City council could try to get bill through Parliament to shed obligation to provide a livestock market

Flashback to the 10th anniversary of the revived Norwich Livestock Market. The city council is set t

Flashback to the 10th anniversary of the revived Norwich Livestock Market. The city council is set to explore whether it can get out of its obligation to provide a site for the market. - Credit: Simon Finlay

Council leaders could seek to take a bill through Parliament so the city council is no longer obliged to provide a livestock market within Norwich's boundary.

An Act of Parliament dating back to 1984 means Norwich City Council has to provide a site for such a market and it currently meets on land at Hall Road.

That land is part of 19 acres which entrepreneur Graham Dacre bought in 2010, but which he leases back to the council for use by the livestock market.

But the city council says it can save £32,000 if it did not have to provide a site for the livestock market and in its budget for the next year, are proposing setting aside £42,000 to use to remove the act which obligates it to provide it.

Alan Waters, deputy leader of Norwich City Council, said: 'For some time we have been looking at ways to extinguish the Act of Parliament which means we have to provide a livestock market.

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'The world has moved on since that act and it doesn't make sense for that market to still have to be provided within the city's boundaries. What we are keen to do is have some sort of food hub off the southern bypass. I think that would be much more relevant.'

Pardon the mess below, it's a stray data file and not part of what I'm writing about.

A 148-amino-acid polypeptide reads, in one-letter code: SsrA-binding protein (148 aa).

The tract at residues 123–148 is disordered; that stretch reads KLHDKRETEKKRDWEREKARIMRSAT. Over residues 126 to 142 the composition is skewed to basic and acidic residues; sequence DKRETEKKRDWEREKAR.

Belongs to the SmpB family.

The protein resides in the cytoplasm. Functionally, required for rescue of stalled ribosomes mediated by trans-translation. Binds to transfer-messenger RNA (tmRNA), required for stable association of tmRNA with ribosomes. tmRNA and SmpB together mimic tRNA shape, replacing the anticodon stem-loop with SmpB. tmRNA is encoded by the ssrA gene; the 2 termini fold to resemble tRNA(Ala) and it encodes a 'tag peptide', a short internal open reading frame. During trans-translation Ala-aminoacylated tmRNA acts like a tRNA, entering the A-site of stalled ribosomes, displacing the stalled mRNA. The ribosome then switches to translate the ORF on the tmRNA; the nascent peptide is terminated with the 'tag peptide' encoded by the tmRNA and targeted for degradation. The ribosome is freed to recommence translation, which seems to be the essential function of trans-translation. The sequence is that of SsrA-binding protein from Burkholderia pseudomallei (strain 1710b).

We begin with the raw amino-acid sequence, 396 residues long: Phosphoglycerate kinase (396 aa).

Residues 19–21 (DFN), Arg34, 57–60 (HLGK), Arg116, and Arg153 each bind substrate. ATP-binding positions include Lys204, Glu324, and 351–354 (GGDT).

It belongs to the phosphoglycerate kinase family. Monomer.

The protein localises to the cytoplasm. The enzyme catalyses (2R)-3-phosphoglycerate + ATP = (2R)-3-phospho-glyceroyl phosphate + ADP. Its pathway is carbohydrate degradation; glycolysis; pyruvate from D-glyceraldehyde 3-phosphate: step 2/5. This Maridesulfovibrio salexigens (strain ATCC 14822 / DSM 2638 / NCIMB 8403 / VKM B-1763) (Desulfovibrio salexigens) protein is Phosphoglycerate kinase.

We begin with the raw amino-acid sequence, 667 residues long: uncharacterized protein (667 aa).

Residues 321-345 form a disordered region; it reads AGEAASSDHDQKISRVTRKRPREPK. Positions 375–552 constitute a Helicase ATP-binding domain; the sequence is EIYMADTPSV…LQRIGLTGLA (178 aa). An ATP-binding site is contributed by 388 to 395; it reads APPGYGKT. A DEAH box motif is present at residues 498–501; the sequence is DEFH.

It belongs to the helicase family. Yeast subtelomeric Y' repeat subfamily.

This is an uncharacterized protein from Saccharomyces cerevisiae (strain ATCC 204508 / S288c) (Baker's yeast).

Last year, it emerged Norwich Livestock Market could move to Easton under plans for thousands of homes and new employment opportunities to the south and west of the city.

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A 40 hectare site to the west of Easton has been earmarked in South Norfolk site allocations plan for a Norfolk food and farming hub to also include the potential relocation of the livestock market.

Mr Waters said: 'What are are exploring is spending some money to get legal advice on how we can remove our obligation. If we are able to release that obligation there will be some finanical benefits.

'We may spend up to £10,000 to explore it and we may well have to put it through Parliament, seeking a private bill to extinguish it.

'The £42,000 is what it could cost us to go through that whole process.'

But David Ball, operations manager for the livestock market, said he had heard nothing about the council's plan.

He said: ''Our understanding is that they have a 99 year lease on the existing site, so I don't really see how they can walk away from that.

'From the point of view of auctioneers and farmers, we would be very disappointed they are trying to get out of theis obligation.

'On a Saturday we have about 250 people at the market. It's a social meeting point for the agricultural industry and that's really important.'

The city council's budget, which includes £2.5m worth of savings, is due to be discussed at a meeting of the controlling Labour cabinet tonight. A final decision on it will rest with the full city council, which meets next Tuesday.

The budget also includes proposals to increase the city council's share of the council tax by 1.95pc. That would mean, from April, somebody living in a Band D property in the city would have to pay £230.27 into City Hall's coffers, an increase of £4.40 on the current level.

That comes on top of the £3.84 extra which people will have to pay to Norfolk police, after the new police and crime commissioner decided to increase the share which goes to the force by 1.965pc.

Norfolk County Council has announced there will be no increase in its share of the tax, which is due to be ratified when the county council agrees its budget on Monday.

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